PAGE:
Mumbai-based environmentalist and lawyer is leading the environmental movement in the city and tackling plastic pollution and other harmful concerns one step at a time.
Almost every single day, we read about news on environmental conservation and protection. Just as we struggle to survive in this fast-paced world, nature is struggling and suffering silently too. So what are you doing about it? How are you protecting your natural environment, which is essential for your growth and well-being? Even a single step towards caring for Mother Nature can do wonders. And if you think one person can’t do it alone, then here’s an excellent example proving that it’s possible. India-based environmentalist and lawyer, Afroz Shah, started the biggest beach cleanup project in Mumbai, Maharashtra, all by himself in 2015. Heartbroken after seeing the Versova beach near his house filled with garbage and all kinds of trash, Afroz decided to take matters into his own hands – literally. He along with a senior neighbour started picking up garbage from the beach everyday.
“I still remember the day very vividly of October 2015. The whole beach had tonnes of plastic,” recalls Shah. Eventually, he was joined by volunteers, that only grew in numbers each day. Witnessing the change and support the project had manifested, Shah started penning down this personal journey to save Versova beach on social media. Every week through the hashtag ‘Marine Debris Chronicles’ he gave an update on the progress of the cleanup.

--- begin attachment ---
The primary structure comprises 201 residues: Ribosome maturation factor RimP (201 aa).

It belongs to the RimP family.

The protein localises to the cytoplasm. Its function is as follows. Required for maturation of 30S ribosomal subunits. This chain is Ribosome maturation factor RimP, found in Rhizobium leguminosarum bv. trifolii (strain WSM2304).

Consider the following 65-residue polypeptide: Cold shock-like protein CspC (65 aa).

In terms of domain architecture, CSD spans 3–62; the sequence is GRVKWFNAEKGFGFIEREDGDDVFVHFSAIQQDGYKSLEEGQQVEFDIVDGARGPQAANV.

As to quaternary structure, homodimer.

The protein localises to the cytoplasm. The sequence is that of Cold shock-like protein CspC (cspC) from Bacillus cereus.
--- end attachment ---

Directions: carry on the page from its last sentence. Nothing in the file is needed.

The campaign received tremendous attention and worldwide support, along with an increase in volunteers by thousands comprising of youth, slum-dwellers, entrepreneurs, Bollywood celebrities, professionals, and seniors. A shocking amount of 15 million kilograms of plastic and filth was collected from the 2.5 kilometre stretch of beach over a period of 21 months. United Nations labelled the campaign the “world’s largest beach clean-up project.”
Afroz and millions of volunteers breathed new life into the beach, which is now regularly maintained via cleanups every weekend. “We now have students, people from slums, Bollywood celebrities, lawyers, doctors, everybody wanting to connect with nature and now we are going a further level to protect nature,” says Afroz, whose honest efforts have been praised by famous personalities, politicians and global leaders. United Nations Environment Program (UNEP) honoured Afroz with the Champion of the Earth award for his work in organizing community-led clean-up efforts.
Though the Versova beach cleanup was Afroz’s most publicly-known campaign, the young lawyer has been actively involved in protecting the environment and nature since many years. “I have lived all my life on the coast of Mumbai, so mangroves are very close to me. I have been working on mangrove protection for long, it is just that I did not talk about it,” says Shah. He and his dedicated volunteers are also cleaning the mangroves and simultaneously working on other environmental concepts that aim at tackling plastic pollution and safeguarding the environment. A crucial concept among them is circular economy which Afroz explains as “reducing our waste as much as we can and whatever waste we get, we recycle.”